Home Away from Home

Home Away from Home: Inside and outside the wire

I just about spewed and fainted. The area we’d be given was all overgrown and when we started pulling aside the undergrowth there was all this rubbish. There were drums, old vehicles and pieces of iron. It was like a dump.

Terry Culley, 4 Troop NZSAS

In New Zealand’s first war with no front line, even the most meagre refuge offered much-needed relief, a place to find strength and sustenance under the almost constant threat of attack. Soldiers’ tent lines and bunkers were, at best, adequate shelters housing their beds and personal possessions. The surrounding camp was a source of food and drink: a place of semi-secure respite from the conflict.

Sentries patrolled the boundaries of allied bases. Relaxation inside the wire meant less intense vigilance, but weapons remained at the ready in case of attack. Sapper Don Smith found his automatic carbine good in the jungle, light to carry. ‘We used to sleep with one right beside us, fully loaded with the safety catch on. And we had our weapons with us all the time.’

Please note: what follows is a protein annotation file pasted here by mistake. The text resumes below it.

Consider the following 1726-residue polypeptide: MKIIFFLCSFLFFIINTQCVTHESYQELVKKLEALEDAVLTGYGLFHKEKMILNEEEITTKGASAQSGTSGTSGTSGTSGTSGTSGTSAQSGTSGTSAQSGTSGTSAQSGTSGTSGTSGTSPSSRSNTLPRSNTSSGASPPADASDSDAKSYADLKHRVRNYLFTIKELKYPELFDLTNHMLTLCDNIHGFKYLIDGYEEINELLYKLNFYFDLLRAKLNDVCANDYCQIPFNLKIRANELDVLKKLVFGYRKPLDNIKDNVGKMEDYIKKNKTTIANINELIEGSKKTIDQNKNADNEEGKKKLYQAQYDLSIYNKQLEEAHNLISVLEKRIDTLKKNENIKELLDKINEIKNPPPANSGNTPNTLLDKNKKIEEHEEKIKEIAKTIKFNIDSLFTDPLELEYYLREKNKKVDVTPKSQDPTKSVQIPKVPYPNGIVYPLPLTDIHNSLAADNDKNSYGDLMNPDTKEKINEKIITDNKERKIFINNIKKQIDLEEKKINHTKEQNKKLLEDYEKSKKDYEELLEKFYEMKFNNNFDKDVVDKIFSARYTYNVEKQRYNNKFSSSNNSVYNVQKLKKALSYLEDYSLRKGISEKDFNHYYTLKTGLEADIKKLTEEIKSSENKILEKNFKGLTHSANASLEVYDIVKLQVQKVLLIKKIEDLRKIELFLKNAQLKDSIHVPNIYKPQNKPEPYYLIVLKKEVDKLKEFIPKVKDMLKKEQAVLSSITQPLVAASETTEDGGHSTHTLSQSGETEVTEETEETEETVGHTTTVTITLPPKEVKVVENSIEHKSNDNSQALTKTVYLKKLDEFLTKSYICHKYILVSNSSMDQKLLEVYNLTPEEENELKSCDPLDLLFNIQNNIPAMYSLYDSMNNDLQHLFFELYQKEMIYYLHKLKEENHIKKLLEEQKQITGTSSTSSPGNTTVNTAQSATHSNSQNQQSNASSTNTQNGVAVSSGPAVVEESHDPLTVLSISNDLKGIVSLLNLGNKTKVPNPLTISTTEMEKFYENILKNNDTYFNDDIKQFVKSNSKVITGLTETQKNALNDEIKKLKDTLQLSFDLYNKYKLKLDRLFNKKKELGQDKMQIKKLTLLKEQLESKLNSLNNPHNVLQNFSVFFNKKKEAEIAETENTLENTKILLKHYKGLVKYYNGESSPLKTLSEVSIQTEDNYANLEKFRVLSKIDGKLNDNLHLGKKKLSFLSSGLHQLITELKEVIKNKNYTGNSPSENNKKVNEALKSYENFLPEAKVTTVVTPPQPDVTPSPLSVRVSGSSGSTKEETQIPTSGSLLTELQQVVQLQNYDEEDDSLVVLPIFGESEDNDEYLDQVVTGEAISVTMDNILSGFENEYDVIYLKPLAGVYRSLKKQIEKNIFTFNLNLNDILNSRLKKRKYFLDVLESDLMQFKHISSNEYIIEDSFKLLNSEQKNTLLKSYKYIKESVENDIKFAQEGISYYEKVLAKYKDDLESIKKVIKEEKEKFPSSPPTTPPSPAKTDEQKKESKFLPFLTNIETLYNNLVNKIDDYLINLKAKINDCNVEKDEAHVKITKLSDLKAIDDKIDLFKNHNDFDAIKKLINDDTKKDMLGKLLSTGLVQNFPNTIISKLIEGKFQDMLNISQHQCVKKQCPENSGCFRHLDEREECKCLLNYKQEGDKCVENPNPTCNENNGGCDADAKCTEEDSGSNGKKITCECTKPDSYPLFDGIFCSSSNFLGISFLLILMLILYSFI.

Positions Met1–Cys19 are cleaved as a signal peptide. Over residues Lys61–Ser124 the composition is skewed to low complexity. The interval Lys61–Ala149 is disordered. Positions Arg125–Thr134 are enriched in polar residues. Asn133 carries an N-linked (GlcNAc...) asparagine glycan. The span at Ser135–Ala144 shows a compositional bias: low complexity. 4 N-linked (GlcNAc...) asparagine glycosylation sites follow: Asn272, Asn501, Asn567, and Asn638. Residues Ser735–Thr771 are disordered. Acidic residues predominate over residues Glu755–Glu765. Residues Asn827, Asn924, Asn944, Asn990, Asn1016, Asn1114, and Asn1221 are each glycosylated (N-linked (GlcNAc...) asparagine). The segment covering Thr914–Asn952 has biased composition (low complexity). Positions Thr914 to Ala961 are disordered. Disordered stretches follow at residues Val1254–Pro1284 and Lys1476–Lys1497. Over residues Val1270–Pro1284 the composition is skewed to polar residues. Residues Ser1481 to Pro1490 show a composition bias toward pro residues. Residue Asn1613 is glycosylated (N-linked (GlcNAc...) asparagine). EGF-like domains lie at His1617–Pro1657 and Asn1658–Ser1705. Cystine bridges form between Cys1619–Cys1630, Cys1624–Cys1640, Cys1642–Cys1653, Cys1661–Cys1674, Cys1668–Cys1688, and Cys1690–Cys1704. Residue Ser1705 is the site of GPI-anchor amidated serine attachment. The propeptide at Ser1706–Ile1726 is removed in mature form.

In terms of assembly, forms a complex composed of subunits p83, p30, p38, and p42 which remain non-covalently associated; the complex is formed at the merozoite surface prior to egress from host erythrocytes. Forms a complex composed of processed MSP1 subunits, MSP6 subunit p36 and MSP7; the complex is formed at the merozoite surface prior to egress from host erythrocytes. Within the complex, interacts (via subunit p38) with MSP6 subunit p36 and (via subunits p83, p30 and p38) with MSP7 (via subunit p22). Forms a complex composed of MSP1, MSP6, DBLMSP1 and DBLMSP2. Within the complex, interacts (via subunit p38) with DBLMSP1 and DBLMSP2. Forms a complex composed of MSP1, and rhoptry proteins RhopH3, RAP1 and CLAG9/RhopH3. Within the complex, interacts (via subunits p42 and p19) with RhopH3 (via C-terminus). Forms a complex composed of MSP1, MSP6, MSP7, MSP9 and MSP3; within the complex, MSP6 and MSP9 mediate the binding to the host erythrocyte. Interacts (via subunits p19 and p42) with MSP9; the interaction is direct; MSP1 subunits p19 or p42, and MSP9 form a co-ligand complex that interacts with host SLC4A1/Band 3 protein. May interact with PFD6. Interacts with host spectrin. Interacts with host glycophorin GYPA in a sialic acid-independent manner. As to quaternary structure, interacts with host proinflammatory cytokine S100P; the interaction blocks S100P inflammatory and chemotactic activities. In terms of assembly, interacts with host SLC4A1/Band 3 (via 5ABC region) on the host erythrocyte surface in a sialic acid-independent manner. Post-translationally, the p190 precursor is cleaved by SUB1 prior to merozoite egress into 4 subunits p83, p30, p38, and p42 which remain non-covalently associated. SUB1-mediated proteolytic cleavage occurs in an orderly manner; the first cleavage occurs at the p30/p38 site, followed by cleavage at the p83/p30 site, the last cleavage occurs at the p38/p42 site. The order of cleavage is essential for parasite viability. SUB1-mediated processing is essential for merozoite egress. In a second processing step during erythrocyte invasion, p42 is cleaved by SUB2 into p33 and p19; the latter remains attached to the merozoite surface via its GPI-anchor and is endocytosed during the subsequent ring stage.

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Want to find out more about the living conditions of New Zealand service personnel in Vietnam? Click on the images below to access related written, audio, and video content:

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How to cite this page: 'Home Away from Home - No Front Line', URL: https://vietnamwar.govt.nz/home-away-home-no-front-line, (Ministry for Culture and Heritage), updated 6-Aug-2014